Startup Weaveworks is updating its tools with the release of Weave 1.0 for Docker container networking. Weaveworks raised $5 million in venture funding back in December to help push its vision of container networking forward.
Since the funding event, Weaveworks has also debuted a monitoring and visualization open-source technology called Weave Scope, which will complement the new Weave 1.0 release.
“What we’ve done is, we’ve split the product into three parts with Weave Net, Weave Scope and Weave Run,” Alexis Richardson, CEO of Weaveworks, told Enterprise Networking Planet.
Weave Net is the original networking component of Weave, that enables a form of Software Defined Networking for Docker containers.
“If you want to build applications with Docker, it’s not use if you can’t move them because the network piece is not portable,” Richardson said. “So you must have a portable network in order to make the whole application portable – Weave Net is a very good way to do that.”
Richardson acknowledged that there are other companies, including Docker Inc., that provide different ways of networking Docker containers, but it’s his goal that Weave will be the easiest to use and the fastest to get started with.
The Weave Run component provides management services for Weave. For example, an administrator could look at Weave Scope and see that a given node is overloaded. With Weave Run, the administrator could then help to redirect the traffic.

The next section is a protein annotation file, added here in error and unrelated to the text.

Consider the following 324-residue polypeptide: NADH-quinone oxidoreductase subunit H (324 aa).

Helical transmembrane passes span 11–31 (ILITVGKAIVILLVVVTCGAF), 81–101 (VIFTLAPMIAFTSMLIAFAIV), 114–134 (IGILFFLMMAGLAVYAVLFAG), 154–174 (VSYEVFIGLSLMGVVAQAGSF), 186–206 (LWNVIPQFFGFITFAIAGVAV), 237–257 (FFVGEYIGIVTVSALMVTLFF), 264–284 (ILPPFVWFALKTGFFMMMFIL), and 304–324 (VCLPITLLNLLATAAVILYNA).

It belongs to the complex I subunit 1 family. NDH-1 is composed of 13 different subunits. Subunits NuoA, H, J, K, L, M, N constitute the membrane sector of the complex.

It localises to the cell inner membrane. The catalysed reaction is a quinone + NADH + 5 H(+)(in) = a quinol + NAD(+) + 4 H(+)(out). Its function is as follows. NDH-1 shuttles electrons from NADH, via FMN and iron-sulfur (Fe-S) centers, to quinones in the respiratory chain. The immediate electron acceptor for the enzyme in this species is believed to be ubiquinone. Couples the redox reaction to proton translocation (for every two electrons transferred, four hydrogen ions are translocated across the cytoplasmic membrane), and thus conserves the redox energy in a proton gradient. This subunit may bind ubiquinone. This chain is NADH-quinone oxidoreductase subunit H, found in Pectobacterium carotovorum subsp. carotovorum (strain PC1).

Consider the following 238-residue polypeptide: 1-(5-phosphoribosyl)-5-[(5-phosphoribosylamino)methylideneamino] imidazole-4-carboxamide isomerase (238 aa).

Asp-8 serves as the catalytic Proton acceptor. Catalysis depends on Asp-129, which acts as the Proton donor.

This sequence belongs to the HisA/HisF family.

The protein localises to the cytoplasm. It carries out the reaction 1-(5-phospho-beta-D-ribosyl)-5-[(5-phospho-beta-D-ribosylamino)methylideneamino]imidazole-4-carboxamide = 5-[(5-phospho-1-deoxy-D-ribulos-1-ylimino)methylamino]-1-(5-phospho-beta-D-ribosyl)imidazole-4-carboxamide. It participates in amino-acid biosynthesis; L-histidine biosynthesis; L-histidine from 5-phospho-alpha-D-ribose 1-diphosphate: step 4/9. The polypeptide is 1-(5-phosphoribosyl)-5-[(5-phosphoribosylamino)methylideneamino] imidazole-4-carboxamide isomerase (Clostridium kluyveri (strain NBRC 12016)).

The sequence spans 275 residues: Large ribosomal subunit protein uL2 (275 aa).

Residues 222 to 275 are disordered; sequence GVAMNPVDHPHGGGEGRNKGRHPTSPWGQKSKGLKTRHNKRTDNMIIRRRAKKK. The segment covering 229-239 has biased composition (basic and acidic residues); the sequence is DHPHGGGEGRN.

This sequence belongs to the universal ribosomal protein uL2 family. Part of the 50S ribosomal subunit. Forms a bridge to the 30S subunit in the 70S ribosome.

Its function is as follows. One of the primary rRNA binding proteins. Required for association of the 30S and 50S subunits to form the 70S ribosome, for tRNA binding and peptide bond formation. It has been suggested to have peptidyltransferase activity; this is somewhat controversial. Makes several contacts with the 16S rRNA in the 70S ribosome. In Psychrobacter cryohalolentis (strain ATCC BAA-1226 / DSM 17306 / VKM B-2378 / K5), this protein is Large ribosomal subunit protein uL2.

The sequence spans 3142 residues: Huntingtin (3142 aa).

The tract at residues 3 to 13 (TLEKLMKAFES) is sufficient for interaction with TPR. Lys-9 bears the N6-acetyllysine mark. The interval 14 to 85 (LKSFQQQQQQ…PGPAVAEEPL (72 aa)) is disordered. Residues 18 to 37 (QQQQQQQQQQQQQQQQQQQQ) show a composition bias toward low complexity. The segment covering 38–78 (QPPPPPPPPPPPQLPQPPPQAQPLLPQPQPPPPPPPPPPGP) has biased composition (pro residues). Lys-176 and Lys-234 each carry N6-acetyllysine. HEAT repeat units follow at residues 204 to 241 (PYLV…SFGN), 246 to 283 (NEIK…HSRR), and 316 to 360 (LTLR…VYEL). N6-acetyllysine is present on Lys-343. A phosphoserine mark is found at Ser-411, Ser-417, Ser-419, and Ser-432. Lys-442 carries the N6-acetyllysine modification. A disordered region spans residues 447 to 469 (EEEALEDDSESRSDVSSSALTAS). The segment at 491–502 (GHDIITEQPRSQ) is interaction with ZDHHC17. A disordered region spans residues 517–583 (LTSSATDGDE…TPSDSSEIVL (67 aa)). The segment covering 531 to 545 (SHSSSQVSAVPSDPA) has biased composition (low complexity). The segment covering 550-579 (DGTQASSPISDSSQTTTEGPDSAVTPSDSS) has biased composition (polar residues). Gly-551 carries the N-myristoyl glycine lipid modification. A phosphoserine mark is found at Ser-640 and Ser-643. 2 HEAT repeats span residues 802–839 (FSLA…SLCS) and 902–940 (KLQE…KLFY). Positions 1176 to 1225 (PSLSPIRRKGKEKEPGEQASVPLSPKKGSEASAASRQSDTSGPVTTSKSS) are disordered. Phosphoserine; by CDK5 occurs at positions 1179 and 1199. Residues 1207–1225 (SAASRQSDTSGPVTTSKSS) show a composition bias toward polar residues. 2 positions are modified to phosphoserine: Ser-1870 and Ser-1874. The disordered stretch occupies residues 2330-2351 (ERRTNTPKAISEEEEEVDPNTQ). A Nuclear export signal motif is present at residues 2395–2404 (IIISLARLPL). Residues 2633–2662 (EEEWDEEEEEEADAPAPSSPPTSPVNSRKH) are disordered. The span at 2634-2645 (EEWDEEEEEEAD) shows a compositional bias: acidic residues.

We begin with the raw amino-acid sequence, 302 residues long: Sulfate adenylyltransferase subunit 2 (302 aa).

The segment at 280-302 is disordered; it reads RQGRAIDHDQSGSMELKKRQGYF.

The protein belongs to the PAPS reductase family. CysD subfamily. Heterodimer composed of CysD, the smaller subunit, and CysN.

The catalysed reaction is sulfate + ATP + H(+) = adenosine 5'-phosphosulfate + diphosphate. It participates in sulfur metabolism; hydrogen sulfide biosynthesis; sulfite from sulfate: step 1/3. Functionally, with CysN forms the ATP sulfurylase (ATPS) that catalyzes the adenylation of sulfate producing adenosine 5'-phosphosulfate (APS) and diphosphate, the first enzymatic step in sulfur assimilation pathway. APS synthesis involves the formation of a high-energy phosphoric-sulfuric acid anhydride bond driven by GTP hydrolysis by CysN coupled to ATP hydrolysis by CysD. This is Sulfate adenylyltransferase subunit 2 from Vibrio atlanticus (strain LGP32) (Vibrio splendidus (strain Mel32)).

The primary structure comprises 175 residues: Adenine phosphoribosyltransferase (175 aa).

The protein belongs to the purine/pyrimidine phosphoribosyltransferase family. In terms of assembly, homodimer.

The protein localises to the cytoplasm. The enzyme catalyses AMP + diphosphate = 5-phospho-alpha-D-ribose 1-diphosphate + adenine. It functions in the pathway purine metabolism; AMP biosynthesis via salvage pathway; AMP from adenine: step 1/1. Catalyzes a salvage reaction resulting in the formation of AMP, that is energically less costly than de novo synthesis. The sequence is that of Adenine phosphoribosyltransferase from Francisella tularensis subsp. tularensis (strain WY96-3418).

“It’s a kind of automation without orchestration to make it easier for developers without changing their applications to introduce capabilities to help out when things go wrong,” Richardson said. “Technically, it’s a feedback loop from monitoring and visualization into the fabric.”
Weave is currently not being directly sold to customers. Instead, Weaveworks provides support to consultants and partners. Richardson’s view is that working through partners as the sales model provides consultants with more incentive to become experts in Weave. That said, there is a commercial roadmap for Weave.
“Our future commercial version will be an enterprise product, and it will give you a commercial support contract,” Richardson said. “We don’t feel under huge pressure to bring out the commercial version quickly.”
Richardson added that Weaveworks is focused on the container market, which is still in the early stages for large commercial deployment.
“It would be dangerous for us to oversell a product into a market that is immature,” Richardson said.
Sean Michael Kerner is a senior editor at Enterprise Networking Planet and InternetNews.com. Follow him on Twitter @TechJournalist.